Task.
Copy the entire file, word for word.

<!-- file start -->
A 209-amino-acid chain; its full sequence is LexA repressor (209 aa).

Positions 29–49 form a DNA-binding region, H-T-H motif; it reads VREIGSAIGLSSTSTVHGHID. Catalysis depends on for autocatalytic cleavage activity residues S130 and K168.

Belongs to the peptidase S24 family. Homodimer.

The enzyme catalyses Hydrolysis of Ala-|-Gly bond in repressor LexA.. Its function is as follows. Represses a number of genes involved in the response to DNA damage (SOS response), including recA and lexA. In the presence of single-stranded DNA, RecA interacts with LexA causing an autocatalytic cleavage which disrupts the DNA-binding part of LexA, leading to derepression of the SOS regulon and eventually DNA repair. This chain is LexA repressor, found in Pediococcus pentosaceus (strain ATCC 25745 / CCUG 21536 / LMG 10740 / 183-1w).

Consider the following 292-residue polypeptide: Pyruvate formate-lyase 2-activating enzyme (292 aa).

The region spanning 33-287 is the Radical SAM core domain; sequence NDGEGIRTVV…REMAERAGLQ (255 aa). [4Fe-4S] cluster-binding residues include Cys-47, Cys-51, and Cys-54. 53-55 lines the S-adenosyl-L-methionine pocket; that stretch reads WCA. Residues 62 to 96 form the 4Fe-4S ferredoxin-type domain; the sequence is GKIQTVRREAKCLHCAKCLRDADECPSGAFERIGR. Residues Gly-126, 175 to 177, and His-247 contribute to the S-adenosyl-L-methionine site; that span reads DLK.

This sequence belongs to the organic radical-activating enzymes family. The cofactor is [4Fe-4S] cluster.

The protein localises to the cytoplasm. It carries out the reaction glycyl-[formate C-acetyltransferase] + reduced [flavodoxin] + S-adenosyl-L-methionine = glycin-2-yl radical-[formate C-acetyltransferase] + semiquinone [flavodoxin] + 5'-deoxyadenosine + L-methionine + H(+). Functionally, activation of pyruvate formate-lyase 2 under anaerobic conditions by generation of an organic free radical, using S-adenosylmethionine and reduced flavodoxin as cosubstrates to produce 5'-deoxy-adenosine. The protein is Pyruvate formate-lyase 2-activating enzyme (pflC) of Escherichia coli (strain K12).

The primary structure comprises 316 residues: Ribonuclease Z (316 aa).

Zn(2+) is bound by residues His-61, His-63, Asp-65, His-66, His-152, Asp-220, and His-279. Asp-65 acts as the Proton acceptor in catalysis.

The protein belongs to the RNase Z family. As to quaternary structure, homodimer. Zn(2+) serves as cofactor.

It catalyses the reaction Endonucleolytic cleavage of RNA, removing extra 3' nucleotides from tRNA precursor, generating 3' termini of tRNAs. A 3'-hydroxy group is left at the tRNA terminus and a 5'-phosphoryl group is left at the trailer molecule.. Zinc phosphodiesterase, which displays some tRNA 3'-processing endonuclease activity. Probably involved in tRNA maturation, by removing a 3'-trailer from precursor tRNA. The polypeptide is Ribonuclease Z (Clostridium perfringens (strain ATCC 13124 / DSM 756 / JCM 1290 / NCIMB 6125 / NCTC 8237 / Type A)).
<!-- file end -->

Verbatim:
A 209-amino-acid chain; its full sequence is LexA repressor (209 aa).

Positions 29–49 form a DNA-binding region, H-T-H motif; it reads VREIGSAIGLSSTSTVHGHID. Catalysis depends on for autocatalytic cleavage activity residues S130 and K168.

Belongs to the peptidase S24 family. Homodimer.

The enzyme catalyses Hydrolysis of Ala-|-Gly bond in repressor LexA.. Its function is as follows. Represses a number of genes involved in the response to DNA damage (SOS response), including recA and lexA. In the presence of single-stranded DNA, RecA interacts with LexA causing an autocatalytic cleavage which disrupts the DNA-binding part of LexA, leading to derepression of the SOS regulon and eventually DNA repair. This chain is LexA repressor, found in Pediococcus pentosaceus (strain ATCC 25745 / CCUG 21536 / LMG 10740 / 183-1w).

Consider the following 292-residue polypeptide: Pyruvate formate-lyase 2-activating enzyme (292 aa).

The region spanning 33-287 is the Radical SAM core domain; sequence NDGEGIRTVV…REMAERAGLQ (255 aa). [4Fe-4S] cluster-binding residues include Cys-47, Cys-51, and Cys-54. 53-55 lines the S-adenosyl-L-methionine pocket; that stretch reads WCA. Residues 62 to 96 form the 4Fe-4S ferredoxin-type domain; the sequence is GKIQTVRREAKCLHCAKCLRDADECPSGAFERIGR. Residues Gly-126, 175 to 177, and His-247 contribute to the S-adenosyl-L-methionine site; that span reads DLK.

This sequence belongs to the organic radical-activating enzymes family. The cofactor is [4Fe-4S] cluster.

The protein localises to the cytoplasm. It carries out the reaction glycyl-[formate C-acetyltransferase] + reduced [flavodoxin] + S-adenosyl-L-methionine = glycin-2-yl radical-[formate C-acetyltransferase] + semiquinone [flavodoxin] + 5'-deoxyadenosine + L-methionine + H(+). Functionally, activation of pyruvate formate-lyase 2 under anaerobic conditions by generation of an organic free radical, using S-adenosylmethionine and reduced flavodoxin as cosubstrates to produce 5'-deoxy-adenosine. The protein is Pyruvate formate-lyase 2-activating enzyme (pflC) of Escherichia coli (strain K12).

The primary structure comprises 316 residues: Ribonuclease Z (316 aa).

Zn(2+) is bound by residues His-61, His-63, Asp-65, His-66, His-152, Asp-220, and His-279. Asp-65 acts as the Proton acceptor in catalysis.

The protein belongs to the RNase Z family. As to quaternary structure, homodimer. Zn(2+) serves as cofactor.

It catalyses the reaction Endonucleolytic cleavage of RNA, removing extra 3' nucleotides from tRNA precursor, generating 3' termini of tRNAs. A 3'-hydroxy group is left at the tRNA terminus and a 5'-phosphoryl group is left at the trailer molecule.. Zinc phosphodiesterase, which displays some tRNA 3'-processing endonuclease activity. Probably involved in tRNA maturation, by removing a 3'-trailer from precursor tRNA. The polypeptide is Ribonuclease Z (Clostridium perfringens (strain ATCC 13124 / DSM 756 / JCM 1290 / NCIMB 6125 / NCTC 8237 / Type A)).